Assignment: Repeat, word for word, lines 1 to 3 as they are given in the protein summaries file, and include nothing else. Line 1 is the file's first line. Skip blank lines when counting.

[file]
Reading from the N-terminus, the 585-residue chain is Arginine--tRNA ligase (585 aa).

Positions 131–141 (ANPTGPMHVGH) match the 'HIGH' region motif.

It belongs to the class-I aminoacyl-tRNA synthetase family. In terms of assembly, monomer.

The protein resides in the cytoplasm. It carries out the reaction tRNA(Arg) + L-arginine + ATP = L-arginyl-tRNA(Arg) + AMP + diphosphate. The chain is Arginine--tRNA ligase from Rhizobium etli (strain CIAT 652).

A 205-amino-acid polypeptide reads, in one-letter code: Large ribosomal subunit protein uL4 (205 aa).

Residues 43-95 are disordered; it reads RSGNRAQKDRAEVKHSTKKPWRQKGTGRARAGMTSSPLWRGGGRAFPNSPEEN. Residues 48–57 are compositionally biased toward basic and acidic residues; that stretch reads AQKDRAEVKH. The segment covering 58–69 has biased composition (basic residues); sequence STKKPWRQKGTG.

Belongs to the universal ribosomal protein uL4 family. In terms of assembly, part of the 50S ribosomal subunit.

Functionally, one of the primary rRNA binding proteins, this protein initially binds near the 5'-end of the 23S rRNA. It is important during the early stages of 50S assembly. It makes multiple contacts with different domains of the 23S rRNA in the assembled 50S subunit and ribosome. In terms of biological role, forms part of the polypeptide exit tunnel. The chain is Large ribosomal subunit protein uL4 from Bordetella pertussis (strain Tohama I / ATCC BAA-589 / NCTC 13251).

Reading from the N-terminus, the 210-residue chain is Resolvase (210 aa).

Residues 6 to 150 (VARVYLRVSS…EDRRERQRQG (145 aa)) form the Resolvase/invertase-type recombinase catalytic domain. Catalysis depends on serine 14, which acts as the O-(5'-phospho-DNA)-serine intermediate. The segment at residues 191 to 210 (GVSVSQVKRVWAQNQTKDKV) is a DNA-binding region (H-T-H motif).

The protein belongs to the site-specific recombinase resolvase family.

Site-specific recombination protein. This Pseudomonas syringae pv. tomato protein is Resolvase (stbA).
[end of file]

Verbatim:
Reading from the N-terminus, the 585-residue chain is Arginine--tRNA ligase (585 aa).

Positions 131–141 (ANPTGPMHVGH) match the 'HIGH' region motif.

It belongs to the class-I aminoacyl-tRNA synthetase family. In terms of assembly, monomer.